9. The method of claim 8, wherein the memory access comprises a read operation.
  10. The method of claim 8, wherein the memory access comprises a write operation.
  11. The method of claim 8, wherein determining whether the address corresponds to a first region of a memory for which ECC techniques are applied or to a second region of the memory for which no ECC techniques are applied comprises comparing the address to at least includes two addresses stored in registers corresponding to boundaries of the second region of the memory.
  12. The method of claim 8, wherein processing the memory access request comprises selecting one of a plurality of paths by a memory controller according to whether or not ECC techniques are applied to the memory access.
  13. The method of claim 8, wherein the second region of the memory addresses is used to store graphics data.
  14. The method of claim 8, wherein the second region of the memory addresses is in an expended memory region.
  15. Apparatus comprising: a first interface for communicating with processing circuits; a second interface for communicating with storage devices; Control circuits coupled to the first interface and the second interface, the control circuits receiving a memory access request having a connected address via the first interface to determine if the address corresponds to a first region of memory for the ECC techniques or a second region of memory for which no ECC techniques are applied to handle the memory access using ECC techniques if the address corresponds to the first region of the memory and to process the memory access without the ECC Techniques when the address corresponds to the second region of the memory.
  16. The apparatus of claim 15, wherein determining whether the address corresponds to a first region of memory for which ECC techniques are applied or a second region of memory for which no ECC techniques are applied comprises comparing the address to at least two addresses stored in registers corresponding to boundaries of the second region of the memory.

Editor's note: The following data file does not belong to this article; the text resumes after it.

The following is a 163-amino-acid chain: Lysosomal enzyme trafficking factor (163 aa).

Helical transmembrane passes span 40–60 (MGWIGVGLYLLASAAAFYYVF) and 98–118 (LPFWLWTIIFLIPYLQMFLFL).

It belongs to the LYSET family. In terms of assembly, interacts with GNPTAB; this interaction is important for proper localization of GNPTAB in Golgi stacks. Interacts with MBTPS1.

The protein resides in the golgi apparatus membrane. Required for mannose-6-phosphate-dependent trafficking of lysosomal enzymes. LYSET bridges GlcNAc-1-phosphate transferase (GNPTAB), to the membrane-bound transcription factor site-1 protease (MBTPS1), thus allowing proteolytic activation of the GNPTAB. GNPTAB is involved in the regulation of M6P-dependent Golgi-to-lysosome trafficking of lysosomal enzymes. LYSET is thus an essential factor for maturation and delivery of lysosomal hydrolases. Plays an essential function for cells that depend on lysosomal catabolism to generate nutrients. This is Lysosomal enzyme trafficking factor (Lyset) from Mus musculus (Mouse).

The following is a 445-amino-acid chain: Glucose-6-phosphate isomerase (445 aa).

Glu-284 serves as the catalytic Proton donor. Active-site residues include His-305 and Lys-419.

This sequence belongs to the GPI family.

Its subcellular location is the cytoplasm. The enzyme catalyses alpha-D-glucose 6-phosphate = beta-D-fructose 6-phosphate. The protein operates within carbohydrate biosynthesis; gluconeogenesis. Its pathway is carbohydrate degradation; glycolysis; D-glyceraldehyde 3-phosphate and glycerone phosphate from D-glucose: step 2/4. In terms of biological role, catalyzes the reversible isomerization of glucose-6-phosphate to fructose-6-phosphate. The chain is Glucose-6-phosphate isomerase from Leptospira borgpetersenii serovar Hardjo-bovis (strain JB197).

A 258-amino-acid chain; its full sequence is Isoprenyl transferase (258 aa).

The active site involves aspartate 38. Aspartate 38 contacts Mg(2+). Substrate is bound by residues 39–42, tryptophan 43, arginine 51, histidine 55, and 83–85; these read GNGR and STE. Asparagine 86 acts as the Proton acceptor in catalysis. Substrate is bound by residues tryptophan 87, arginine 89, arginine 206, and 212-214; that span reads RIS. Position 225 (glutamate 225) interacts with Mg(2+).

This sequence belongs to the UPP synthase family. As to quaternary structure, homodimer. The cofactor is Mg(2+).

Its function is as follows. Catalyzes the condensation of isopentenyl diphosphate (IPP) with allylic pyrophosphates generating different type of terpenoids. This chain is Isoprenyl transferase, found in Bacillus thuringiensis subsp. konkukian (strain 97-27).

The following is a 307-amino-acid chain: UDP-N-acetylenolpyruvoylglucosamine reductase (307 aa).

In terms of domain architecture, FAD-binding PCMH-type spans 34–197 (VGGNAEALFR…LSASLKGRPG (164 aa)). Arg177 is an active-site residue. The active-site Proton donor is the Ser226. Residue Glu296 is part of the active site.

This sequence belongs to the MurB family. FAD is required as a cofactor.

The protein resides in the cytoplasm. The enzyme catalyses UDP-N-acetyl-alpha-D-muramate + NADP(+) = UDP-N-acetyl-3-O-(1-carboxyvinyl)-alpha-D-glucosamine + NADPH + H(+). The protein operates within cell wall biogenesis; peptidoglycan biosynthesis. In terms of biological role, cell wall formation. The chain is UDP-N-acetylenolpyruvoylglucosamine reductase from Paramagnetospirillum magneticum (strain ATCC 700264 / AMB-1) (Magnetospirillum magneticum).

17. The apparatus of claim 15, wherein processing the memory access request comprises selecting one of a plurality of paths by a memory controller according to whether ECC memory access techniques are applied or not.
  18. The apparatus of claim 15, wherein the second region of memory addresses is used to store graphics data.
  19. The apparatus of claim 15, wherein the storage devices comprise dynamic random access memory (DRAM) devices.
  20. The apparatus of claim 19, wherein the DRAM devices comprise DDR4 compliant devices.
DE201211006154 2012-03-30 2012-03-30 Memory using hybrid error correction code techniques Pending DE112012006154T5 (en)

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US9612901B2 (en) * 2012-03-30 2017-04-04 Intel Corporation Memories utilizing hybrid error correcting code techniques
JP6385077B2 (en) 2014-03-05 2018-09-05 ルネサスエレクトロニクス株式会社 Semiconductor device
JP6527054B2 (en) 2015-08-28 2019-06-05 東芝メモリ株式会社 Memory system

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US7117421B1 (en) * 2002-05-31 2006-10-03 Nvidia Corporation Transparent error correction code memory system and method
US7904786B2 (en) * 2003-03-06 2011-03-08 Hewlett-Packard Development Company, L.P. Assisted memory system
US20060010339A1 (en) * 2004-06-24 2006-01-12 Klein Dean A Memory system and method having selective ECC during low power refresh
US7640297B2 (en) * 2005-07-14 2009-12-29 Gemini Mobile Technologies, Inc. Protocol optimization for wireless networks
US8135935B2 (en) * 2007-03-20 2012-03-13 Advanced Micro Devices, Inc. ECC implementation in non-ECC components
KR100866970B1 (en) * 2007-06-08 2008-11-05 삼성전자주식회사 Semiconductor apparatus being able to set ecc latency and data latency separately
WO2011031260A1 (en) * 2009-09-10 2011-03-17 Hewlett-Packard Development Company, L.P. Memory subsystem having a first portion to store data with error correction code information and a second portion to store data without error correction code information
US9003260B2 (en) * 2011-06-29 2015-04-07 Texas Instruments Incorporated Partial-writes to ECC (error check code) enabled memories
US9612901B2 (en) * 2012-03-30 2017-04-04 Intel Corporation Memories utilizing hybrid error correcting code techniques